• Patience's husband was one of the first to explore the vortex.
  • The Other's/Doctor's children were culled, but Susan Foreman was saved.

Languages Edit

  • The Fifth Doctor speaks a sentence in Gallifreyan to Patience. To Adric, the words sound almost musical, and remind him of a nursery rhyme.

Organisations Edit

  • Unitatus is what UNIT became; they use the old UNIT logo (a grid within a circle) as their herald.

Spacecraft Edit

  • The colony has a Skybase in orbit.

Species Edit

  • The Ferutu are beings from an alternate universe in which Gallifrey was destroyed shortly after Omega's experiments; they have assumed the role of the Time Lords, and actively engage in protecting and shaping the universe. Their "technology" (if it can be called that) is more akin to magic runes.
  • The Embodiment of Gris is mentioned by the Fifth Doctor.

TARDIS Edit

Weapons Edit

  • The Fifth and Seventh Doctors both use a technique which they describe as being "beyond the science of the Humanian Era", namely reversing the polarity of the neutron flow to disarm several fusion bombs.
  • A SAM drone is a mass-produced drone.

Notes Edit

  • This is the only instalment of the Virgin Missing Adventures in which the Seventh Doctor appears.
  • The reasons that the Doctor seems to not remember meeting his future selves in other multi-Doctor stories are discussed. In most of the televised adventures, it is credited to the Blinovitch Limitation Effect.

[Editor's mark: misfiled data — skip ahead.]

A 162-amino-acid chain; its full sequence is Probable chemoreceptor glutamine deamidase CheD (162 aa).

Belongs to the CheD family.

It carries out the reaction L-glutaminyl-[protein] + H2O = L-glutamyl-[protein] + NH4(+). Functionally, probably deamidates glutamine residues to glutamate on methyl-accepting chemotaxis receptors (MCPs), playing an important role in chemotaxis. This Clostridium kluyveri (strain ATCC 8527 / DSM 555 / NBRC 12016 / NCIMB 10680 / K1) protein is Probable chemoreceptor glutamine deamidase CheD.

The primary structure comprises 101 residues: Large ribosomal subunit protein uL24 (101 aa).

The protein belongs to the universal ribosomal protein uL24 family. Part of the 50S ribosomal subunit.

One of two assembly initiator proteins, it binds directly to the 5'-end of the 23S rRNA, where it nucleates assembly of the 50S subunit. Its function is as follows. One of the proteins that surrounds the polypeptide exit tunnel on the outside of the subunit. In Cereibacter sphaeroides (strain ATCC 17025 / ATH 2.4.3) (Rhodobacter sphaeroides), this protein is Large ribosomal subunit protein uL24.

• This story begins a series of story arcs known as the "Psi Powers" arc for the Seventh Doctor, continuing in the novel The Death of Art and ending in novel So Vile a Sin
  • The Seventh Doctor remembers the events of the novel from the perspective of the Fifth Doctor and uses this knowledge against his younger self. This also occurs in the audio stories Peri and the Piscon Paradox and The Four Doctors and the television story Time Crash in which the Sixth, Eighth and Tenth Doctors respectively likewise remember the events portrayed from the point of view of their fifth incarnation.
  • The Seventh Doctor describes his fifth incarnation as being "bland" and "not even one of the good ones." This reflects the Sixth Doctor's low opinion of his immediate predecessor immediately after his regeneration as he told his companion Peri Brown that "he had a feckless charm that was never really [him]." (TV: The Twin Dilemma) The Eighth Doctor was more fond of his fifth incarnation than his two immediate predecessors. He once described him as "terribly polite." (AUDIO: The Four Doctors) By the time of his tenth incarnation, the Doctor expressed a fondness for his time as the Fifth Doctor. He looked upon his fifth incarnation as a turning point in his life. According to the Tenth Doctor, it was during his fifth incarnation that he truly began to enjoy himself. (TV: Time Crash)
  • The Gallifreyan sentence recited by the Doctor on page 124 is represented in the text by Greek letters: "Ανδ Ι τυρνεδ αρουνδ ανδ τηεψ ωερε αλλ ωεαρινγ εψεπατχηεσ." The passage doesn't actually mean anything in Greek, but if transliterated letter-by-letter to English the passage becomes "And I turned around and they were all wearing eyepatches," a sly reference to the infamous Eyepatch Story.

Continuity Edit

External links Edit